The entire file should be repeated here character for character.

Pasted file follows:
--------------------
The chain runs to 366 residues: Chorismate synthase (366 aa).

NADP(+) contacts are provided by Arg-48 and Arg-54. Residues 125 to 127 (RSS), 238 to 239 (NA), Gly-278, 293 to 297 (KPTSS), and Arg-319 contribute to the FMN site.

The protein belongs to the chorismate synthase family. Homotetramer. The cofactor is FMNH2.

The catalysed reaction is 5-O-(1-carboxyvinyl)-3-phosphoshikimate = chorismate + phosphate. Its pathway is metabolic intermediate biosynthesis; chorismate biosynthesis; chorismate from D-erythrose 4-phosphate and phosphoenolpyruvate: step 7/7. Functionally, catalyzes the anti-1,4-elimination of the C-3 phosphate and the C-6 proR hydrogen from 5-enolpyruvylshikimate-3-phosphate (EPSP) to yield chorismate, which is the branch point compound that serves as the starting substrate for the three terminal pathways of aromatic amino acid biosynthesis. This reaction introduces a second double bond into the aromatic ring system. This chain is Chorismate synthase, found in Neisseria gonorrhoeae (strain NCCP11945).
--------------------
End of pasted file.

The chain runs to 366 residues: Chorismate synthase (366 aa).

NADP(+) contacts are provided by Arg-48 and Arg-54. Residues 125 to 127 (RSS), 238 to 239 (NA), Gly-278, 293 to 297 (KPTSS), and Arg-319 contribute to the FMN site.

The protein belongs to the chorismate synthase family. Homotetramer. The cofactor is FMNH2.

The catalysed reaction is 5-O-(1-carboxyvinyl)-3-phosphoshikimate = chorismate + phosphate. Its pathway is metabolic intermediate biosynthesis; chorismate biosynthesis; chorismate from D-erythrose 4-phosphate and phosphoenolpyruvate: step 7/7. Functionally, catalyzes the anti-1,4-elimination of the C-3 phosphate and the C-6 proR hydrogen from 5-enolpyruvylshikimate-3-phosphate (EPSP) to yield chorismate, which is the branch point compound that serves as the starting substrate for the three terminal pathways of aromatic amino acid biosynthesis. This reaction introduces a second double bond into the aromatic ring system. This chain is Chorismate synthase, found in Neisseria gonorrhoeae (strain NCCP11945).